A History of Ukrainian Settlement in the Neepawa Area

Traduire vidéo
Pour traduire cette vidéo en anglais ou dans toute autre langue:
  1. Mettre en route la vidéo
  2. Cliquer sur l’icône « CC » (Sous-titre) en bas à droite
  3. Cliquer sur l’icône « Settings » (Paramètre) en bas à droite
  4. Cliquer sur «Subtitles » (Sous-titres)
  5. Cliquer sur « Auto-translate » (Traduire automatiquement)
  6. Sélectionner la langue de votre choix

A History of Ukrainian Settlement in the Neepawa Area

So far 2022 has already seen a handful of families start to arrive in Westman, fleeing the conflict in Ukraine, but the history of Ukrainian people in the area goes back much further than that. It’s a history and lasting cultural impact that makes Neepawa and the surrounding area a promising community for Ukrainian people to settle in when arriving in Canada.

While there are a small number of records dating back to the late 1700s, it was the wave of immigration that began around 1870 that really helped establish the Ukrainian community in this area. That was the wave that brought Pat Gawaziuk’s grandparents to this area, recruited like many others by the Canadian government to come populate the West. These days Pat helps newly-arrived Ukrainian families to adjust to living in the area, and keeps the Ukrainian language and cultural traditions alive in her own home,

In the late 1800s and early 1900s, immigrants from eastern Europe, and especially from Ukraine, were enticed to come to Canada with the promise of 160 acres of land for $10. The finer details, like the quality of the available land and the distance from some of the major centres of the day, were left out of the advertisements. Pat recounts some stories from early settlers about travelling dozens of miles on foot for work or clearing acres of wooded land with just an axe, but also building schools and churches and community halls all over the area.

Those settlers left an indelible stamp on this area, from staple foods like perogies and cabbage rolls to the ubiquity of surnames of Eastern European origin, to the fact that as recently as the 1980s, Ukrainian was offered as a language option in area schools alongside French.

If we call that initial wave of Ukrainian arrivals the first wave, a wave of people arriving after WWII  was the second, and a third wave of arrivals in the Neepawa area came in 2008 when local business Hylife was the one to recruit families directly from Ukraine with the promise of jobs and homes in Canada. Some of these families eventually moved on to other areas of the country and some returned to Ukraine, but many remained and raised their families in Neepawa.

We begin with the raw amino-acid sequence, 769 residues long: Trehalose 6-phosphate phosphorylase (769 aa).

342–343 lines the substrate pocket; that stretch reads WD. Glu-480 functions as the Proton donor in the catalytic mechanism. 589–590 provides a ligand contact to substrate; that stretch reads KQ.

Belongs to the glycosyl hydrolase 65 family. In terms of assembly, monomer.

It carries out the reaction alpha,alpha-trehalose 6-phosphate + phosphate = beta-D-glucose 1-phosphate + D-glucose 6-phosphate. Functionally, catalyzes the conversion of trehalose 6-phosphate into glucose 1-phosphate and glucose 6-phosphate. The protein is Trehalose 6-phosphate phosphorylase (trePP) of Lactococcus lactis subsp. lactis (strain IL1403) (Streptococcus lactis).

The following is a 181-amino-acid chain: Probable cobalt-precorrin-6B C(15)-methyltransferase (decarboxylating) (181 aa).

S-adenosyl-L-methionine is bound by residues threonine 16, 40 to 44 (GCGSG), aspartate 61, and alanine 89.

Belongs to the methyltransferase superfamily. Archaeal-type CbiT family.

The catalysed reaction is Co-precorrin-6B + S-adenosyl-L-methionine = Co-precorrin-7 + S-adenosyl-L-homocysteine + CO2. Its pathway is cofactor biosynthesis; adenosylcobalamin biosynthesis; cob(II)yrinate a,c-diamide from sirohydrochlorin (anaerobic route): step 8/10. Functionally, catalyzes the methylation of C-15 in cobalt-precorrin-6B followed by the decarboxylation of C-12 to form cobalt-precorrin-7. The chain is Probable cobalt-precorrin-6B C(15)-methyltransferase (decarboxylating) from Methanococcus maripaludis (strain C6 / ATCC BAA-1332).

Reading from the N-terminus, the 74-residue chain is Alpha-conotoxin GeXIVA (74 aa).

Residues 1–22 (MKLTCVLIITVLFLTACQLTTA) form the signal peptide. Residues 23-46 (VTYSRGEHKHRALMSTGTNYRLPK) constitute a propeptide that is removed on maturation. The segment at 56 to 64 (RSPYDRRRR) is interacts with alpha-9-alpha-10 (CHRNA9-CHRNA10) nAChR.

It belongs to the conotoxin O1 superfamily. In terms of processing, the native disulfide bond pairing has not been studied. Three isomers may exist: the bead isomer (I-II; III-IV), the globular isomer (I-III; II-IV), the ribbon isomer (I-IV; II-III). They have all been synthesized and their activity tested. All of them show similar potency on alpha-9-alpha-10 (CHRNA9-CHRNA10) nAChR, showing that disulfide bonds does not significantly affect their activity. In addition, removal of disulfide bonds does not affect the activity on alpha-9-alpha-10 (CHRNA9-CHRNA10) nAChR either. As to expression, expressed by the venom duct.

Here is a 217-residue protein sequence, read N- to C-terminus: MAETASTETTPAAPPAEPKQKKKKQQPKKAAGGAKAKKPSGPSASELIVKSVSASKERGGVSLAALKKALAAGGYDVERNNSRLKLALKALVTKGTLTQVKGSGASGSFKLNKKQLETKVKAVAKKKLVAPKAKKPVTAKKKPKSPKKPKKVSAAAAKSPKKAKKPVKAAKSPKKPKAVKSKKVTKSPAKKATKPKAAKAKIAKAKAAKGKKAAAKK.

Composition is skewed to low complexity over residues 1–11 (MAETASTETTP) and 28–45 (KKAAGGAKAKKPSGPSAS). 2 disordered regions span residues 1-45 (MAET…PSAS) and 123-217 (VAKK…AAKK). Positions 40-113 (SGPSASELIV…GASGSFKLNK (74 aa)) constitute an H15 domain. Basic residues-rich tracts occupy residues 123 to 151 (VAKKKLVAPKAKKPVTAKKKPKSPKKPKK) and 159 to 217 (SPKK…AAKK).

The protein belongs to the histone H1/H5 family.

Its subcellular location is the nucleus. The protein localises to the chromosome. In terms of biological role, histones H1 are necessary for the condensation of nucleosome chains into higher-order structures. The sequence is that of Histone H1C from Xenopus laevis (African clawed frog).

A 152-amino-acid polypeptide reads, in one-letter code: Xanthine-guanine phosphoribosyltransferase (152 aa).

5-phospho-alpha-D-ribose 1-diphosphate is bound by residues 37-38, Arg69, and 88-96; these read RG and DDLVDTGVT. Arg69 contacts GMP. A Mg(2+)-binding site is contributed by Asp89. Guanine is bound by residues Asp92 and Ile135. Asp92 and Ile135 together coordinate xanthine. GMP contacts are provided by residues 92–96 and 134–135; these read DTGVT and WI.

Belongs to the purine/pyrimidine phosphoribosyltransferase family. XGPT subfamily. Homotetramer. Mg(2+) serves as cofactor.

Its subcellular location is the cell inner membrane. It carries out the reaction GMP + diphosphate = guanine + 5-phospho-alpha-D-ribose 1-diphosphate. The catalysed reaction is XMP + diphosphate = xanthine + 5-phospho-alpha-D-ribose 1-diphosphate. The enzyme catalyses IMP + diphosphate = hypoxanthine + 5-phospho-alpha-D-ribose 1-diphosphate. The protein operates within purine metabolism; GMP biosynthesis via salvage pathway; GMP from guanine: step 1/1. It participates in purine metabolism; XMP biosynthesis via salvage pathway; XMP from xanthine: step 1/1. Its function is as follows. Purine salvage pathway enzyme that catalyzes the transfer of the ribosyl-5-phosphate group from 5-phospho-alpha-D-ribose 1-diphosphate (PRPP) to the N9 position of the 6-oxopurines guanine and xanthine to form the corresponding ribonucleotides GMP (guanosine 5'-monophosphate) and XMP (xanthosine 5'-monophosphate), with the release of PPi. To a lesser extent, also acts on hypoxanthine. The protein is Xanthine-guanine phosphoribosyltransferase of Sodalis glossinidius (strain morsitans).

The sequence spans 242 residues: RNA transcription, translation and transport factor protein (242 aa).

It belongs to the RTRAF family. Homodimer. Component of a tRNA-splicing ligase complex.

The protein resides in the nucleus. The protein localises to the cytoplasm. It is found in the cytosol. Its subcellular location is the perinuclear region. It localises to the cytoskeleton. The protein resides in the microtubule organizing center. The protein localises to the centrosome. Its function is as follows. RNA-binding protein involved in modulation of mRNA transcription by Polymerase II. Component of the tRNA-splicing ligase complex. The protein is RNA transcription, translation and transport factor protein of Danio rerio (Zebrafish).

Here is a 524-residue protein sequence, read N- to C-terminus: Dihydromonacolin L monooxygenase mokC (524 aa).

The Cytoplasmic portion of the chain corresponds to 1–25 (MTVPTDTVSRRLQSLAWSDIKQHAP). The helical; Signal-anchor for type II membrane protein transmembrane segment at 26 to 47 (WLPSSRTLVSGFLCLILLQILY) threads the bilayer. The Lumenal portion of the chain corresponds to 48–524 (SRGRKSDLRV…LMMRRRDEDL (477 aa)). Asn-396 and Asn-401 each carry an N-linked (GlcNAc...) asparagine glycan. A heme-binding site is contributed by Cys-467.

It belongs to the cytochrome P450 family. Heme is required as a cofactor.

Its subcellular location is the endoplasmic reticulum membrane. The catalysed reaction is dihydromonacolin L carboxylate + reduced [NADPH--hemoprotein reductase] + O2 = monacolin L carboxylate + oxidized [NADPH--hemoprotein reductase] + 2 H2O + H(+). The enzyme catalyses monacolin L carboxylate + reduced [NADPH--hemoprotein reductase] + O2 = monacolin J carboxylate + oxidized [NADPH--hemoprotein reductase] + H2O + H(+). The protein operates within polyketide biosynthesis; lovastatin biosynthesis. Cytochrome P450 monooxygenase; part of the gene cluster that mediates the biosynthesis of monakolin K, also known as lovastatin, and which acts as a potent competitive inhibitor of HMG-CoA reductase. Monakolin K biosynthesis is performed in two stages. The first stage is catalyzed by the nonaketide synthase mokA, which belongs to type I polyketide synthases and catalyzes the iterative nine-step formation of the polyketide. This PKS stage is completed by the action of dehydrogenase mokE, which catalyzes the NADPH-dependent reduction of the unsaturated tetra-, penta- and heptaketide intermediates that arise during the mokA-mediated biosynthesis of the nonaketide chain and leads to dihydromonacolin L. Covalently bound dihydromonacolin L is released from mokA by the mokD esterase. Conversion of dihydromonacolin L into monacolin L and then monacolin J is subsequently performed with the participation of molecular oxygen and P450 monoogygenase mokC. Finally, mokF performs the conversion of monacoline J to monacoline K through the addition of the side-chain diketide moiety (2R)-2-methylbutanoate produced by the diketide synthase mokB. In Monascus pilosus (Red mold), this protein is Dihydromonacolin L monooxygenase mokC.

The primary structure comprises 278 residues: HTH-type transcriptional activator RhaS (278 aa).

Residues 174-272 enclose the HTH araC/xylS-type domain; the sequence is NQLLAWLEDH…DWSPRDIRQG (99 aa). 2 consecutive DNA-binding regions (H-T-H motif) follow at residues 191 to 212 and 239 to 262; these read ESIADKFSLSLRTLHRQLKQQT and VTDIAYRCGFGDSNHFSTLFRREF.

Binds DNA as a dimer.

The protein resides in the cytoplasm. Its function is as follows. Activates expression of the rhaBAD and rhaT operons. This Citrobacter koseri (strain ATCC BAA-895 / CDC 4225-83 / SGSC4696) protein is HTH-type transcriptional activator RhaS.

While there are many more supports for Ukrainian people arriving in the area today, a lot of the challenges they face remain the same. Pat recounts stories of those families who arrived in 2009 lining up in her home for help with everything from housing to medical care, often challenged by the cultural and particularly language differences.

For immigrants from the Ukraine, just like immigrants from everywhere, they are often separated from extended family members, and there are other pieces of home that are difficult to leave behind. This is doubly true for people who are not leaving that home behind by choice, like the families that may be arriving in the near future.

Hopefully, the rich history of Ukrainian people in the area and the living culture that still thrives will make that transition a little bit easier.



Nous encourageons les commentaires qui favorisent le dialogue sur les histoires que nous publions. Les commentaires seront modérés et publiés s'ils respectent ces lignes directrices:

  • être respectueux
  • étayer votre opinion
  • ne violent pas les lois canadiennes, y compris, mais sans s'y limiter, la diffamation et la calomnie, le droit d'auteur
  • ne postez pas de commentaires haineux et abusifs ou tout commentaire qui rabaisse ou manque de respect aux autres.

Le portail des médias communautaires se réserve le droit de rejeter tout commentaire ne respectant pas ces normes minimales.

Video Upload Date: May 3, 2022

As Neepawa and area’s local access television station, NACTV has been serving the community since 1977. The station is a community-owned not-for-profit organisation that broadcasts 24 hours a day and reaches homes throughout Manitoba and Canada on Bell ExpressVu 592, MTS Channel 30/1030, and WCG 117 as well as streaming online at nactv.tv.

NACTV’s content is primarily filmed and produced by local volunteers and focuses on issues, activities, achievements, sports, and news by, about, and of interest to our community.  

Neepawa is located in western Manitoba, about two hours west of Winnipeg and 45 minutes southeast of Riding Mountain National Park.


Médias récents